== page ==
Google to China: We've Had Enough
Facing criticism is part of the cost of doing business for large companies, and Google is no exception. Among the chief sources of criticism for the search giant is its accession to the censorship demands of the People's Republic of China. The outcry may soon see a change of tense, however, as the company has announced an end to its cooperation.
Google has long contended that its actions, which include filtering thousands of banned search terms are a matter of complying with applicable law — its operations within China are subject to Chinese law, just as its activities in the United Sates are governed by U.S. law. (In the case of the latter, it complies with demands to block content subject to DMCA complaints.) Moreover, it is a matter of practicality: As has been aptly demonstrated by the "Great Firewall of China," ones options are censor or be censored.
Critics have long called for Google to end its cooperation with the Chinese government, while the company has countered that Chinese users would suffer greater harm from a complete block than selective filtering. That position has changed, however, after an internal investigation into recent attacks aimed at breaching email accounts from its Gmail service as well as services from at least twenty other large providers. The accounts targeted in the attack belonged to individuals involved in Chinese human rights activities, including activists within China as well as in the United States and several areas of Europe.
In a post to Google's official blog, Chief Legal Officer David Drummond revealed the results of the company's investigation into the events, which he described as a "highly sophisticated and targeted attack on our corporate infrastructure." Though the attackers "did not achieve [their] objective" in December, Drummond that Google's team uncovered evidence that dozens of activists were subject to regular invasion of their accounts over an unspecified period. A combination of malware and phishing, rather than a breach of the service itself, is believed to be responsible.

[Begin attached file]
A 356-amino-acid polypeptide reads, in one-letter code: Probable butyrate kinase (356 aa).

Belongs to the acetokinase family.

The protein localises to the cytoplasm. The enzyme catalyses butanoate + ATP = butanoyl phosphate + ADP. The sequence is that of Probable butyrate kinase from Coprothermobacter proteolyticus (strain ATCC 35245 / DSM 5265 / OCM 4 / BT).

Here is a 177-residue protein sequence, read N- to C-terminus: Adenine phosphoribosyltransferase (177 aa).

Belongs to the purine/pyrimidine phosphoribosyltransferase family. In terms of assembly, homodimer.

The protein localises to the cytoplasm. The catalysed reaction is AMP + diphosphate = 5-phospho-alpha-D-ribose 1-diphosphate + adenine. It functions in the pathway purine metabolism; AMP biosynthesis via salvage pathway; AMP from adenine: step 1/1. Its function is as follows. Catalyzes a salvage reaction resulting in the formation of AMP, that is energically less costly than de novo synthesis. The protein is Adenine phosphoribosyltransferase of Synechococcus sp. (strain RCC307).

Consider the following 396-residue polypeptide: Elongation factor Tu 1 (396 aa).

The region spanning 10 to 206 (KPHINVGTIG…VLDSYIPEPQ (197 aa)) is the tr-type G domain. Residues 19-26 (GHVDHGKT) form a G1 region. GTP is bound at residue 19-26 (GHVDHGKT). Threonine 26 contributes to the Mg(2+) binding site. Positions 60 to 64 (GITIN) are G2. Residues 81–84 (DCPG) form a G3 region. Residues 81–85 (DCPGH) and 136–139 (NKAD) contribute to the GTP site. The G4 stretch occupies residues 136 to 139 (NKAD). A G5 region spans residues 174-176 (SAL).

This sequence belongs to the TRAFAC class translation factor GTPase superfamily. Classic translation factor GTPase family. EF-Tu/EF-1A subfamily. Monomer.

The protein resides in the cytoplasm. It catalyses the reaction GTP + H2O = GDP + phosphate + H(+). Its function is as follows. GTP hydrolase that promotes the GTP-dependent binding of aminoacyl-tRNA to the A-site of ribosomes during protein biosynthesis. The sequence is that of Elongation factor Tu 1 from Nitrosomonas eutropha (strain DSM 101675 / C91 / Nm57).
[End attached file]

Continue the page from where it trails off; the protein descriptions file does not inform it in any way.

While noting the country's continued growth, calling it a "great nation...at the heart of much economic progress and development in the world today", Drummond wrote that a combination of increasing restriction and the recent discoveries "led us to conclude that we should review the feasibility of our business operations in China." Though the post never explicitly accuses the Chinese government of orchestrating the attacks, the company will no longer comply with the government's censorship demands, a move that "will have potentially far-reaching consequences."
Google plans to "discuss" the future of Google China with government officials, though the tone of Drummond's post was far from hopeful. He acknowledged that the company's Chinese site, Google.cn, may go offline, and that it may be forced to cease operations entirely. He also stressed that none of the company's Chinese personnel were consulted, or informed at all, presumably in an effort to protect them against government retaliation.
Justin Ryan is a Contributing Editor for Linux Journal.
Webinar: 8 Signs You’re Beyond Cron
11am CDT, April 29th
Join Linux Journal and Pat Cameron, Director of Automation Technology at HelpSystems, as they discuss the eight primary advantages of moving beyond cron job scheduling. In this webinar, you’ll learn about integrating cron with an enterprise scheduler.Join us!
|Play for Me, Jarvis||Apr 16, 2015|
|Drupageddon: SQL Injection, Database Abstraction and Hundreds of Thousands of Web Sites||Apr 15, 2015|
|Non-Linux FOSS: .NET?||Apr 13, 2015|
|Designing Foils with XFLR5||Apr 08, 2015|
|diff -u: What's New in Kernel Development||Apr 07, 2015|
- Drupageddon: SQL Injection, Database Abstraction and Hundreds of Thousands of Web Sites
- Play for Me, Jarvis
- Non-Linux FOSS: .NET?
- Designing Foils with XFLR5
- Not So Dynamic Updates
- Flexible Access Control with Squid Proxy
- New Products
- Users, Permissions and Multitenant Sites
- diff -u: What's New in Kernel Development